For many believers this is the only verse they have memorized that deals with forgiveness. The verse reads, "If we confess our sins, He is faithful and just and will forgive us our sins and purify us from all unrighteousness." Many believers read this and conclude that forgiveness is based on confession. If we confess, He forgives. If we don't confess, He won't forgive. From a human perspective this sounds good, but is there still more forgiveness to be received for the already-forgiven Christian? No, there isn't. However, many Christian teachers have read that verse and camped on it for support of their predetermined opinion as to what the Christian response to personal sin should be. So when a person hears all the other passages concerning the totality of our forgiveness, confusion arises upon reading 1 John 1:9. How can you say on one hand that you are totally forgiven , and then turn around and say you need to confess your sins to receive forgiveness? Instead of resting in the truth that all our sins have been dealt with at Calvary, we still keep riding the treadmilll of forgiveness, wearing ourselves out. We act no different that the Old Testiment Jew who went back to Jerusalem year after year to offer the blood of bulls and goats to cover the sins committed the previous year. Nowhere in the New Testiment after the crucifixion, is the concept of asking God's forgiveness even mentioned. The apostle Pail never deals with the subject- he didn't have to. He stood firm in the fact that he was a forgiven person and that those to whom he wrote were forgiven people.
The erroneous application of 1 John 1:9 is so widely taught in the majority of churches today; yet this reference in 1 John is the only time this concept is mentioned in the New Covenent.
Another problem connected to this erroneous teaching is the idea that a Christian can fall in and our of fellowship with God. The problem with this theory is that you can't find it in the NT. You are either in fellowship and saved, or out of fellowship and lost. Those who hold to this theology say that the result of sin is falling out of fellowship with God are totally watering down the truth the the wages of sin is DEATH. The Bible says the punishment for sin is death, not being out of fellowship.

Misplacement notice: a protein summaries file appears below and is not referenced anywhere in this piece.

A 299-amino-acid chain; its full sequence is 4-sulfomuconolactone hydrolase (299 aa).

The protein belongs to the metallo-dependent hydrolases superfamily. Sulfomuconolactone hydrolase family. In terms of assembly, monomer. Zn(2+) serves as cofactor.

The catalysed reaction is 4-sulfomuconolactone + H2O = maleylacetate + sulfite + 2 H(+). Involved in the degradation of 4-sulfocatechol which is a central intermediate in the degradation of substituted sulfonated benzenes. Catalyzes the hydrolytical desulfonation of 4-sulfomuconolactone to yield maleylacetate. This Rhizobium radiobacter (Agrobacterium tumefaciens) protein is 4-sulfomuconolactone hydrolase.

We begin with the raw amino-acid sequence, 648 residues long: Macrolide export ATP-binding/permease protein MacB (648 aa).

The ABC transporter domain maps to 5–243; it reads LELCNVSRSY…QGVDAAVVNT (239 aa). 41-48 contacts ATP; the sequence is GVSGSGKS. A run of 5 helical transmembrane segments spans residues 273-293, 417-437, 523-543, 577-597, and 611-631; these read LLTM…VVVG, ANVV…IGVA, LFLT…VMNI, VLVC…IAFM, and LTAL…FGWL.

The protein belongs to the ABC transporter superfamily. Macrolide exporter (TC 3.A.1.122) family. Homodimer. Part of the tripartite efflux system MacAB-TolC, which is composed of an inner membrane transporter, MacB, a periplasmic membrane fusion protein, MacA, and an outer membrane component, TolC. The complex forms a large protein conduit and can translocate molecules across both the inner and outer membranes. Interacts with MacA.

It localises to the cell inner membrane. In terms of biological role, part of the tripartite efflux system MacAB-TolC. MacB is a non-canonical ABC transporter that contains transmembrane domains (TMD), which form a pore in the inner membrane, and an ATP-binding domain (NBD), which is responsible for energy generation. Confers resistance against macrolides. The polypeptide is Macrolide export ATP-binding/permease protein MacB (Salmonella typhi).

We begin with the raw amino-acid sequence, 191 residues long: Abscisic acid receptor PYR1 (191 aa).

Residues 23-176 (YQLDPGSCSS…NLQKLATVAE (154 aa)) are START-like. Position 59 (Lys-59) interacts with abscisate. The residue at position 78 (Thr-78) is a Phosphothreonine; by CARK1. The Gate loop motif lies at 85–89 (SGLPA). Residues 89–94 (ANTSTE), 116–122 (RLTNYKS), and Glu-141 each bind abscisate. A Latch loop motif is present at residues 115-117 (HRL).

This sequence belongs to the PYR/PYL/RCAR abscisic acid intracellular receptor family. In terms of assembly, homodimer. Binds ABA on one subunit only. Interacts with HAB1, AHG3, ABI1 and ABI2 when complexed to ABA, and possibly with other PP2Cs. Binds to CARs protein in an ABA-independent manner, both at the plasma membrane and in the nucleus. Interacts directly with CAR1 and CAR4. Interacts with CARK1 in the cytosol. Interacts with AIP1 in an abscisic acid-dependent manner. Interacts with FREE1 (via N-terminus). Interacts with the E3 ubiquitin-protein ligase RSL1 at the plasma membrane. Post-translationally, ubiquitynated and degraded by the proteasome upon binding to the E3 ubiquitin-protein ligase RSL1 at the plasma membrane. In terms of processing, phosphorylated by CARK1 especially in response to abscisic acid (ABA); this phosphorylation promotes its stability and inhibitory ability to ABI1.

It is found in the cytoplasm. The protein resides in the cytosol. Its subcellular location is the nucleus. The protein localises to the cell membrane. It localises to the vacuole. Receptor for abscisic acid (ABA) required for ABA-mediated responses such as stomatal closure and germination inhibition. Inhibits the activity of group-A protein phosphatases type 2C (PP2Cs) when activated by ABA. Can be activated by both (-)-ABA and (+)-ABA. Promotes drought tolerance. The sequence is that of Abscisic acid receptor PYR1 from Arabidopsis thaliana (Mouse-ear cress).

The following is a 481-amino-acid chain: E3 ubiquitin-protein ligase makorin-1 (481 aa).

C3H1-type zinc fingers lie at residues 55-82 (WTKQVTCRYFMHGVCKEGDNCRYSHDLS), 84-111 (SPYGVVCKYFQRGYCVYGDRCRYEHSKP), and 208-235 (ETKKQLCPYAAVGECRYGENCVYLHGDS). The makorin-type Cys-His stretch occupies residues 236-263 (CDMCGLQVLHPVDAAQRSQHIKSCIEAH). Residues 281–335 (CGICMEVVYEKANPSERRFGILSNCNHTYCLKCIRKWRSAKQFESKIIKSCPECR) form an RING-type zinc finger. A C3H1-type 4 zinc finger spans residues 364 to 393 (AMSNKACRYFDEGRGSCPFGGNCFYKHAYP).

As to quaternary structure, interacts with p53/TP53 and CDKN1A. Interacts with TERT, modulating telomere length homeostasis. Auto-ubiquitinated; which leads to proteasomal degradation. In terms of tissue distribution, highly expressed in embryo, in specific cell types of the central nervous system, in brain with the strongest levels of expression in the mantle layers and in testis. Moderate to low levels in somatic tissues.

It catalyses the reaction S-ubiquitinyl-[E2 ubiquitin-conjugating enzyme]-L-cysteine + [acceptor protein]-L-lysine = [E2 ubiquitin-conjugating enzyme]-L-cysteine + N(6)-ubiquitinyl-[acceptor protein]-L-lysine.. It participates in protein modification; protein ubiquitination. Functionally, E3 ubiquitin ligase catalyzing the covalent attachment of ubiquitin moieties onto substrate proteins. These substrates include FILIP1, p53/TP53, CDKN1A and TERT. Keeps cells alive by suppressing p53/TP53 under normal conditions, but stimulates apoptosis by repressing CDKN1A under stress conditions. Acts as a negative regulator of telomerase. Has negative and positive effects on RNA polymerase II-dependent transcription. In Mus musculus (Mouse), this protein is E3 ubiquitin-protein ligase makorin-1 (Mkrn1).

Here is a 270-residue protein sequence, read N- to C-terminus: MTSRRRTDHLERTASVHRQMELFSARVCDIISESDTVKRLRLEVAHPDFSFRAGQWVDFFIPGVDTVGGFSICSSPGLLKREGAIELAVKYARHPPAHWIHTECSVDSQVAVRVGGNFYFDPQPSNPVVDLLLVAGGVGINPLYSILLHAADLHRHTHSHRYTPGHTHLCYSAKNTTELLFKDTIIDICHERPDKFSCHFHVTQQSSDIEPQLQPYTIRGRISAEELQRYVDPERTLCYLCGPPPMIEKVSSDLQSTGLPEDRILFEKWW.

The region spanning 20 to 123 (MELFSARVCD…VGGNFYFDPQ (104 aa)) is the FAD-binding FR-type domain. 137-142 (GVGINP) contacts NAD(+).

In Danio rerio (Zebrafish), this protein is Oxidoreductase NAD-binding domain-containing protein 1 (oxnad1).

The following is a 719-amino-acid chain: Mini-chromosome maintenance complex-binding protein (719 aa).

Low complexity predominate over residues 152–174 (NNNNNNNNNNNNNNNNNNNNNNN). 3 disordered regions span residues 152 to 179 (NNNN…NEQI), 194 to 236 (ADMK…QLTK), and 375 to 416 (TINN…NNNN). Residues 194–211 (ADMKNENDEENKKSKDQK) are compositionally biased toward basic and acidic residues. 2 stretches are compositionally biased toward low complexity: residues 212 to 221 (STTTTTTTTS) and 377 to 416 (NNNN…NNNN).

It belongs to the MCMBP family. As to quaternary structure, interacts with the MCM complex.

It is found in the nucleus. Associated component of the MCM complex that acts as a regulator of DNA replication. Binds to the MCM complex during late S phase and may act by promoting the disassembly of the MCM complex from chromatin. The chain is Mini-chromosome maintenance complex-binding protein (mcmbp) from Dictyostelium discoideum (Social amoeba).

So just who is 1 John 1:9 addressing?
You will hear that the Epistles were written only to believers. This is utter nonsense. When the apostles penned their letters, they were writing to a Christian pastor who was to read the letter to a congregation made up of both lost and saved people.
Reading 1 John 1:9 in context, we see that it is addressing the lost, not the believer. At the time John wrote this letter, about 90 AD, a heretical group known as the Gnostics had infiltrated the churches. The Gnostics believed that all matter is evil, that only spirit is good. Therefore, Jesus couldn't have come in the flesh, because flesh is matter. So, they concluded that Christ was an illusion.
John was thus addressing this issue in his first letter. "That which was from the beginning, which we have heard, which we have seen with our own eyes, which we have looked at and our hands have touched- this we proclaim concerning the Word of life." (1 John1:1) Why do you suppose John begins his letter this way? It was to dispel this Gnostic heresy.
One other teaching of the Gnostics was that man did not have a sin nature. John addresses this heresy in verses 8 and 10 of 1 John 1. "If we claim to be without sin, we deceive ourselves and the truth is not in us...... If we claim we have not sinned, we make him out to be a liar and his word has not place in our lives."
To help to clarify that this is a passage to unbelievers let's look at John's second letter. "To the chosen lady and her children, whom I love in the truth-and not I only, but also all who know the truth- because of the truth which lives in us and will be with us forever."(2 John 1,2) Compare this with 1 John 1:8 which says, "If we claim to be without sin, we deceive ourselves and the truth is not in us." If the truth lives in us and will be with us forever, then can a believer ever say that the truth is not in him?
This would be double talk. In one verse he says that if we claim to be without sin, the truth is not in us. And yet later he says the truth lives in us and will be with us forever. How can these two verses both be refering to a Christian? The only conclusion we can make is that those refered to in 1 John 1:8-10 are the unsaved, not the believer.
So how should we react to the sins we commit in our daily lives?
How about thanking God for already having forgiven us through His Son. And the Apostle Paul gives these directions in Colossians 3:1-17 where he urges believers to turn from their sin and to live godly lives.